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The three stages of writing a great line

Andrew Boulton is a senior lecturer on copywriting and creative advertising at the University of Lincoln. He’s also a copywriter with over a decade of scribbling experience at top creative agencies in the Midlands and once for a man who carved dolphins out of cheese.

He was nominated for the Professional Publishers Association Award for Business Media Columnist of the Year despite having little or no grasp of the semi colon. You can follow him on Twitter @Boultini.

Stage 1 – Realisation

You are working. The office air twitches with Wotsit dust and the residual heat from your pencil. You stare at the page as if it had just spat into your mouth. Did you really just write that?

Somewhere, in amongst the lazy fluff and the quite-good ideas that you haplessly twisted into something grotesque, there is a great line.

You are joyful. This lasts for eight seconds.

Then your treacherous brain convinces you that a line this good could only have been stolen. You think back to every great piece of copy you’ve seen since ‘Babe’ by Take That was number one. You rifle through the bulging notepads marked ‘Great Ideas I Will Definitely Steal at Some Point’. Your line is not there.

You blackout. Someone writes ‘Words are shit’ on your forehead.

Stage 2 – Persuasion

You have come to terms with the greatness of your line. Your manner is no longer anxious and shuffling. You are alphabet Jesus. You are Han Solo with a HB.

Now all you have to do is convince everyone else what a great line it is. You begin to sweat. Lynx Voodoo increasingly seems like a bad choice.

You start to explain your idea. You notice your voice sounds strange, as if you were underwater, screaming at a dolphin.

You catch someone’s eye and, rather than admiration and vague professional lust, you see confusion. You’re messing it up. You are crumpling your beautiful written words with your pathetic spoken ones.

Someone else helpfully suggests that you shut the hell up and show them the line. You do. They read it and love it. Of course they do. It’s a great line.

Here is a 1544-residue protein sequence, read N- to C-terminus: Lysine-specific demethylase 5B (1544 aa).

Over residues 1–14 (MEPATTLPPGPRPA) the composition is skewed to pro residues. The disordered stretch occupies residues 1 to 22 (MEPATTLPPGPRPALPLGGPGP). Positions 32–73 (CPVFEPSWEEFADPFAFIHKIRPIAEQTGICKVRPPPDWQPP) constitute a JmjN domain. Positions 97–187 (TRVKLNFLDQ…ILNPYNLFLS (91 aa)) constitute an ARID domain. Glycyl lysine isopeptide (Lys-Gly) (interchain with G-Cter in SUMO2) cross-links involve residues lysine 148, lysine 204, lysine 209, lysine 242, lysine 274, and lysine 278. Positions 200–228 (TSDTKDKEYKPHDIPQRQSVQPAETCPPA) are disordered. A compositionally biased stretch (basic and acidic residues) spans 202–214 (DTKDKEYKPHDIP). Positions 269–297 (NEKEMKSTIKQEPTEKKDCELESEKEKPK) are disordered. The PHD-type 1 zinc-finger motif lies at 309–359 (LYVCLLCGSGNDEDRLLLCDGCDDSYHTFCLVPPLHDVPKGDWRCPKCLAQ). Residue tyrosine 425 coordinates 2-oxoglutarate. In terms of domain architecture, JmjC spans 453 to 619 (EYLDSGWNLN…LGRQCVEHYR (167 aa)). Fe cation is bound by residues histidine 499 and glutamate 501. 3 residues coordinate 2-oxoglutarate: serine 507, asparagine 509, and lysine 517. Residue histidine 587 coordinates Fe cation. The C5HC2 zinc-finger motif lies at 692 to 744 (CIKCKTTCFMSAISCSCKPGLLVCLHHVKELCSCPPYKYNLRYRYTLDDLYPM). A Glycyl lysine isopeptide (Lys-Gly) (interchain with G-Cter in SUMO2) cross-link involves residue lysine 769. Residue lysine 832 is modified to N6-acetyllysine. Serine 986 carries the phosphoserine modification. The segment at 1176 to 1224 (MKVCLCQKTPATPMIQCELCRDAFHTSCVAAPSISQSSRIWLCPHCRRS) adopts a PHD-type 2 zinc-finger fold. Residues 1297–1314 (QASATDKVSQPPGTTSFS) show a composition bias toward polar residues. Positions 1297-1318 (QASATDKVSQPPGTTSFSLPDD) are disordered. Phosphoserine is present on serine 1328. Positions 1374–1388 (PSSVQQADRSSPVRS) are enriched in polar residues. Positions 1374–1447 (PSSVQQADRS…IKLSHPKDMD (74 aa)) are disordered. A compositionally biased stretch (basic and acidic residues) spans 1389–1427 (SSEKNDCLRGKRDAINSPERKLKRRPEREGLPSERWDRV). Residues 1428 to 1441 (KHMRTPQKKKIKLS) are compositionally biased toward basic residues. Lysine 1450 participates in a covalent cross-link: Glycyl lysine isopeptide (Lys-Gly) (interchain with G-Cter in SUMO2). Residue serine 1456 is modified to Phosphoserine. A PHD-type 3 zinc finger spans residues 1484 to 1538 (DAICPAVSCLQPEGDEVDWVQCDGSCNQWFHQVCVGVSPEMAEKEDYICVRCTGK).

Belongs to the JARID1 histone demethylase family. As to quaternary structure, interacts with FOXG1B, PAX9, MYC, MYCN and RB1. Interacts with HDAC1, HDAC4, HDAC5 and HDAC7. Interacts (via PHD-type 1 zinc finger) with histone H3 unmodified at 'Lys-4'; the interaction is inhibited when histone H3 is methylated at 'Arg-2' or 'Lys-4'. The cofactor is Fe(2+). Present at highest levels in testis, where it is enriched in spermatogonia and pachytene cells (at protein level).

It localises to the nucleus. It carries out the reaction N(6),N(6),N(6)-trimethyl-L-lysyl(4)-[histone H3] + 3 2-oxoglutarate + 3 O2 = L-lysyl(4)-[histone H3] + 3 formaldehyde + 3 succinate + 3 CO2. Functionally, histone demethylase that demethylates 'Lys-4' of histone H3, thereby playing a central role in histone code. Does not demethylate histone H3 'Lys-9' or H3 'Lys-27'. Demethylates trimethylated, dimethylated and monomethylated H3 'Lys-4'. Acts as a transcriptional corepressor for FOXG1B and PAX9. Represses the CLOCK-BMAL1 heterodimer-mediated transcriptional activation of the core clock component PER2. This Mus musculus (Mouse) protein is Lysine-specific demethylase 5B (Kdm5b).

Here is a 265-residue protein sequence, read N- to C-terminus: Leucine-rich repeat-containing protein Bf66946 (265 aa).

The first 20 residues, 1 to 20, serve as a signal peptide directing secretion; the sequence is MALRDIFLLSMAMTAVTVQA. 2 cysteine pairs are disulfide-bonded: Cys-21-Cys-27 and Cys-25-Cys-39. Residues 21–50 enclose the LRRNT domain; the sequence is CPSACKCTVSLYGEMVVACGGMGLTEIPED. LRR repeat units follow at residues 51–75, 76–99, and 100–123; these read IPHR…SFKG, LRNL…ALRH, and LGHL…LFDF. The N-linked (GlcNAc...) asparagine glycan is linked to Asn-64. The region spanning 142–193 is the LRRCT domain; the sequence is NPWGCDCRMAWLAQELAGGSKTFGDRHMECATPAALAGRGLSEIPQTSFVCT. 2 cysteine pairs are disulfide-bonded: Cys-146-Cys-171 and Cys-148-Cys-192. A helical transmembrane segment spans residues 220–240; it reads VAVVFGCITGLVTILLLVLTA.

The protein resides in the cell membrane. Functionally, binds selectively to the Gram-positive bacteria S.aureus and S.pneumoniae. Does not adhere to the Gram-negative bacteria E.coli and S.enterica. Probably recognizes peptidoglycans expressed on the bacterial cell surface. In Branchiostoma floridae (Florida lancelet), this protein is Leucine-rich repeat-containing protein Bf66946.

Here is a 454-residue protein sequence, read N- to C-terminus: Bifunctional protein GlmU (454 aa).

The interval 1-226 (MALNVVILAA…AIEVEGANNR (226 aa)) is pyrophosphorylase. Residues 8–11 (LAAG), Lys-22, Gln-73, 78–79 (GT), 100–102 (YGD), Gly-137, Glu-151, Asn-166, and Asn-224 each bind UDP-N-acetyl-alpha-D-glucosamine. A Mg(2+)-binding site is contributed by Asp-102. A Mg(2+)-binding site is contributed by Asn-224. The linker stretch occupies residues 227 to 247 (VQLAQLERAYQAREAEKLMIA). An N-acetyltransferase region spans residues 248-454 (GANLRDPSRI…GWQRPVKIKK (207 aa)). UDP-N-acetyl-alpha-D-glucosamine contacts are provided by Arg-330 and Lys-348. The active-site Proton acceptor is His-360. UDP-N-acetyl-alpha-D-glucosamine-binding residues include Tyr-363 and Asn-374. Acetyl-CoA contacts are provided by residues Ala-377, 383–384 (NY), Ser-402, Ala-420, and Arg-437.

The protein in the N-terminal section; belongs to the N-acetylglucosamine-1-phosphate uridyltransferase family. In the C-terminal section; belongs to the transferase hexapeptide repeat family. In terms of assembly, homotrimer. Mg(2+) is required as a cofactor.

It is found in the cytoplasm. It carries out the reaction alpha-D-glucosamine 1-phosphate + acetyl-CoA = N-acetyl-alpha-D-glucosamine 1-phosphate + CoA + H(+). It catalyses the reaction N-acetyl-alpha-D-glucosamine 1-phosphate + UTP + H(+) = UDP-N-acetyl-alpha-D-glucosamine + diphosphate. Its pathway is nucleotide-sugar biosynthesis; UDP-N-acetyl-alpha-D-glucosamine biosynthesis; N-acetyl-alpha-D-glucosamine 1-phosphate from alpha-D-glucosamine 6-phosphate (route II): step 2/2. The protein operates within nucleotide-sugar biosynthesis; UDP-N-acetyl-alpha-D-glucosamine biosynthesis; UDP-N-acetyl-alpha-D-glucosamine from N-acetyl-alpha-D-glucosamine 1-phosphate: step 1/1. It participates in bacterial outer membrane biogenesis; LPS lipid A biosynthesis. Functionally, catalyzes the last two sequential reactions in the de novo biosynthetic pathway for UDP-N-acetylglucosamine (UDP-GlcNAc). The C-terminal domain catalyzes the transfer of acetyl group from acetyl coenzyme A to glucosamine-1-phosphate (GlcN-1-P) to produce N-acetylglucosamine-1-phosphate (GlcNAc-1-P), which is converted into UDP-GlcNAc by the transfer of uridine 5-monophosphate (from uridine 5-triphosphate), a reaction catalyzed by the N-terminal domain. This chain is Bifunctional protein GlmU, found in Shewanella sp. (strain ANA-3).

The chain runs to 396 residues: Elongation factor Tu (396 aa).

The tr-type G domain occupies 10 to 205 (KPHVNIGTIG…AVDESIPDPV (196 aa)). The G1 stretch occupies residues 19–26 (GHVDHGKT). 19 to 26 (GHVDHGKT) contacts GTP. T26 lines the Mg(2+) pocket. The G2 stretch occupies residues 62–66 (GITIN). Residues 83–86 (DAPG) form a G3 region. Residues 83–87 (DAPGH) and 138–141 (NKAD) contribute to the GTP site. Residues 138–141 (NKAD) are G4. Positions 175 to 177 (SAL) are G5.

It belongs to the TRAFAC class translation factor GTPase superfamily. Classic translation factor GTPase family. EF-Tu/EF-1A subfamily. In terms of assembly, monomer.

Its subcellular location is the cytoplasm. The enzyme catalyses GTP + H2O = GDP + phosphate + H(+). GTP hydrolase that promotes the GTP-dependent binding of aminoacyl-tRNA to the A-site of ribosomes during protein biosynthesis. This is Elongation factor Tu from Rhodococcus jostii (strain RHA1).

You ask if you can go home and shower. Everyone agrees that would be best.

Stage 3 – Panic

You have gone a bit peculiar.

You thought you’d be slurping down the bubbling glory of your great line. You are slurping nothing but fear. Warm, flat, bitter fear.

Your great line is out of your hands. It could be throttled at any second. There could be a sudden realisation that it doesn’t mention the product enough. The marketing director’s nephew (who’s in a book club) might recommend a devastating word substitution. The legal team may get twitchy and lock your great line away in a crate so it can be worked on by ‘top men’.

You are in agony. Had you written a less great line then you wouldn’t be feeling this way. You would not especially care if your quite-good line passed through the intestines of the marketing gut and came out caked in poo.

But this line is your great line. You may never again match its greatness.

It could be the line that marks you out in the mean streets of copywriter town. With this line, you could be mingling in the halls of copywriting fame with Mr I-never-read-the-Economist and Miss Go-to-work-on-an-egg.

But until that line is printed, plastered and peered upon, you feel like a big wasp is sleeping restlessly under each eyelid.

Then it arrives, unmolested from the machinery, and enters the world. You breathe.

You are hailed as a genius. People name their children after you, and not the middle name either. The MD pats you on the back and only gets your name slightly wrong.

This lasts for roughly 45 seconds.

You are given another brief. They semi-joke that, thanks to your great line, expectations are now through the roof.

You blackout. Someone writes ‘Words are shit’ on the back of your neck. You do not disagree.

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